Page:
If, at the end of the 1980s, you were a wealthy Arab oil producer or a New York stock exchange trader, would never have accepted the fact that your neighbour drove a car not necessarily better but at least comparable to yours, would you? Never! You wanted more.
Romano Artioli is a man from that era: The Suzuki importer for Italy, he ran the most important European Ferrari dealer in Germany. His passion, however, was Bugatti and so it was that he decided to give himself a gift: he bought the brand that had remained silent after the fruitless attempt to relaunch it immediately after the war.
1991 marked 110 years since the birth of Ettore Bugatti and Artioli promised that on that day, the car he had designed (called EB110 for this very reason) would have been ready. It was. On 14th September, it was presented at a magnificent party in Paris.
Obviously the technical characteristics were of the highest order: the Bugatti EB110 GT (the “calmer” version) was equipped with a 3,500cc engine and four IHI turbochargers developing 560 BHP, a top speed of 342 km/h and chassis made from carbon. At the time, it devoured the Nürburgring in 7’44”, just 4 seconds slower than the Bugatti Veyron which improved that time some 12 years later. Not only that: the Bugatti EB110 SS, with its 610 BHP, a maximum speed of 351 km/h and weight reduction of 150 kg over the standard model added even more pepper to the performance. But even the price was mind-boggling: $350.000 for the “base” model, $420,000 for the more powerful one. However, it wasn’t destined for success: at the end of 1995 only 92 “GT” models and 31 “SS” versions had been produced and the magnificent Campogalliano plant closed. But some very important things remained: the Bugatti name was reborn, the compact EB 110 was warmly received, especially by young people, and that period became a precious step in the new journey of one of the most glorious brands in the history of the automobile.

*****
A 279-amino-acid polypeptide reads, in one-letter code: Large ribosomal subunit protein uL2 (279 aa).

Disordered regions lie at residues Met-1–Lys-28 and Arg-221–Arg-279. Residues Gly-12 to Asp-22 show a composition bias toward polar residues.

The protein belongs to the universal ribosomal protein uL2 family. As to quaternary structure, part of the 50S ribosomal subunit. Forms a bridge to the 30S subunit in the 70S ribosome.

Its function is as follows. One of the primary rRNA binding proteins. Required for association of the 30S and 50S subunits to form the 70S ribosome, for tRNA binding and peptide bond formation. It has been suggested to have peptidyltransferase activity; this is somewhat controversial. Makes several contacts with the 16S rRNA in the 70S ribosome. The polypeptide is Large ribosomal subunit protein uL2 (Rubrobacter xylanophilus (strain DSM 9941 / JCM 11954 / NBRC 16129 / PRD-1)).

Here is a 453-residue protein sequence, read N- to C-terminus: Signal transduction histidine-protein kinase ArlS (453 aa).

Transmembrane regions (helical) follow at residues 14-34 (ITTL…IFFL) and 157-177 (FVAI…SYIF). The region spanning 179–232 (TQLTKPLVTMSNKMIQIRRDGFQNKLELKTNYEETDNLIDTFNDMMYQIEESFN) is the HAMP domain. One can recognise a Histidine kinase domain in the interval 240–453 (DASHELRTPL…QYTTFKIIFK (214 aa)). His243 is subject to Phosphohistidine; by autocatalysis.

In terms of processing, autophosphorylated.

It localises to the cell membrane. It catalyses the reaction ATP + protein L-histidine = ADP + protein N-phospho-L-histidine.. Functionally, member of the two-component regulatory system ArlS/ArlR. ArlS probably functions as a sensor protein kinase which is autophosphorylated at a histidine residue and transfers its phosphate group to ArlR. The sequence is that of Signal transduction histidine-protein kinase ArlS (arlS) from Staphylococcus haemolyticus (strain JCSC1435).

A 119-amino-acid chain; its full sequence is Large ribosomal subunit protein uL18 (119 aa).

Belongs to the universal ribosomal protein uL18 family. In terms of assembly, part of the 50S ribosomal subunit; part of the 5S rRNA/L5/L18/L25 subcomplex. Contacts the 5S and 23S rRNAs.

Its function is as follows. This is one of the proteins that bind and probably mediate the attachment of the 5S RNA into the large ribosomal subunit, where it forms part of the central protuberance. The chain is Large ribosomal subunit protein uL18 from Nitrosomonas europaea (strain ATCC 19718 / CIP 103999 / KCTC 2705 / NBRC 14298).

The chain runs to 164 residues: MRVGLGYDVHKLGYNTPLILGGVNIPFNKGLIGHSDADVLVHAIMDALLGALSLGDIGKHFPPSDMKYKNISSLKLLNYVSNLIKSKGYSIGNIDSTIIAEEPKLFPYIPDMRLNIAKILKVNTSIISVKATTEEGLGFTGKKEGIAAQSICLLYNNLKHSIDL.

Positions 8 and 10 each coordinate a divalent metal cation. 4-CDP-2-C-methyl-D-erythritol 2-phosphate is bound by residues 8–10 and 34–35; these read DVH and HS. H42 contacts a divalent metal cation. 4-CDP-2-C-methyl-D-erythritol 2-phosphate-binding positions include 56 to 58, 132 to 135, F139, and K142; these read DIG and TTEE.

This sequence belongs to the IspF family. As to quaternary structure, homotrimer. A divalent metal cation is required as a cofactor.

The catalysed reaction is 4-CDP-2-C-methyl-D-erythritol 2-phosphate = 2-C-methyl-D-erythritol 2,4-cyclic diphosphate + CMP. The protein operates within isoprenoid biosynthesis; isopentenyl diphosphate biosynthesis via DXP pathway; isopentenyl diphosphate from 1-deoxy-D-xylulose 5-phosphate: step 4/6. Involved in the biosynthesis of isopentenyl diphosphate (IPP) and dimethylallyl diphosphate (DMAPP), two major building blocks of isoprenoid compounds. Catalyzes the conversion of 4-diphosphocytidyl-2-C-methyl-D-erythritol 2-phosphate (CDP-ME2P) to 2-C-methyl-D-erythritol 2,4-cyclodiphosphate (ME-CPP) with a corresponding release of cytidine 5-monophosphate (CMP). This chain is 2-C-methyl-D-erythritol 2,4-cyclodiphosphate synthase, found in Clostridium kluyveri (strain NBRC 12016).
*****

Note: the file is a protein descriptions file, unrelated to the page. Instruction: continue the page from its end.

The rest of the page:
Now, it’s not exactly a walk in the park to take one of these jewels home. Let’s look at the trend.
In 2014, a GT with 24,000 km on the clock was sold in Monaco for €280,000, just over half (€ 448,000) of Romano Artioli’s SS sold three months earlier at Retromobile.
Fast forward two years: in February 2016 an SS with 1,373 km from new went for €904,800 while at the end of the year, during the Duemila Ruote auction, a GT exchanged hands for €616,000 despite the fact that the engine was not the original one. Two more years go by and we find a couple of these cars for sale. In January 2018, a 560 BHP version with 4,540 km on the clock reached one million dollars ($967,500) while the prototype of the SS (with 3,300 km) broke through the million euro barrier and went for €1,152,500. 2019 opened with two GTs that “overshot” their estimates. During the Arizona auctions, a blue example from Bonhams missed its $800,000 minimum estimate and received a bid of $760,000 while a grey example at Gooding fared a little worse at $700,000, against an estimate of $750-950,000. The start of the descent? On the contrary: the EB110 has accustomed us to theatrics: and so in true form in February at Retromobile, one of the best examples available with just 916 km on the clock set a new record by pulverizing any previous offer: €2,030,000.